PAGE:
Abuja, Nigeria – The Nigeria Centre for Disease Control and Prevention (NCDC) says it is aware of the ongoing outbreak of Ebola caused by the Sudan strain in Uganda, thereby issuing an alert to Nigerians.
On Tuesday, NCDC director-general Ifedayo Adetifa said in a statement that Uganda had, on September 20, declared the outbreak of the virus and that it was on an alert mode.
The Sudan strain of the Ebola virus is the known cause of Ebola, having caused previous outbreaks in Uganda, South Sudan, and the Democratic Republic of Congo.
The Uganda Virus Research Institute confirmed the virus in samples collected from a 24-year-old male, who had exhibited symptoms of the disease and later died in Mubende District in the Central Region, about 175km from the capital, Kampala.
As of Saturday, the Ugandan Ministry of Health reported 54 cases (35 confirmed and 19 probable) and 25 deaths (seven confirmed and 18 probable).
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“The Sudan Ebola Virus does not currently have an effective drug for treatment or licensed vaccine for prevention. The extent of the outbreak in Uganda has not yet been ascertained as investigations have shown that some persons may have died with similar symptoms which were not reported to health authorities,” stated the NCDC chief. “In addition, their burials were not conducted safely to prevent transmission. “The case fatality rate of the Sudan virus varied from 41 per cent to 100 per cent in past outbreaks.”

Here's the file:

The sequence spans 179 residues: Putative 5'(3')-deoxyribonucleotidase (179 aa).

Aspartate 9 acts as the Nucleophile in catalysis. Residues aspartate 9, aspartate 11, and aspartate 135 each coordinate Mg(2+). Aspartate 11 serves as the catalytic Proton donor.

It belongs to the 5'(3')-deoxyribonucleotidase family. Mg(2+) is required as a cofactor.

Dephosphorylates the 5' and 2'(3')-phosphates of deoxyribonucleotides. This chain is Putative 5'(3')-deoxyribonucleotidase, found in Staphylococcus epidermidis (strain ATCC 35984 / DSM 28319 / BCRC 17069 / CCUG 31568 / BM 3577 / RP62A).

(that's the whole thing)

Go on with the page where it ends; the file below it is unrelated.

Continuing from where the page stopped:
He warned that the likelihood of “importation to Nigeria is high, due to the increased air travel between Nigeria and Uganda, especially through Kenya’s Nairobi airport, a regional transport hub, and other neighbouring countries that shared a direct border with Uganda.”
Mr Adetifa also mentioned that the likelihood of spread in Nigeria following importation “is high due to the gatherings and travel associated with politics, the coming yuletide as well as other religious gatherings and festivals during the last few months of the year.”
He said despite the risk assessment, Nigeria could respond effectively in the event of an outbreak.
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“This is exemplified by our successful response to the Ebola outbreak in 2014, as well as improvements in our capacity for health emergency response during the COVID-19 pandemic,” Mr Adetifa explained. “We have the diagnostic capacity to test for the EVD presently at the National Reference Laboratory in Abuja and the Lagos University Teaching Hospital’s Centre for Human and Zoonotic Virology Laboratory.” (NAN)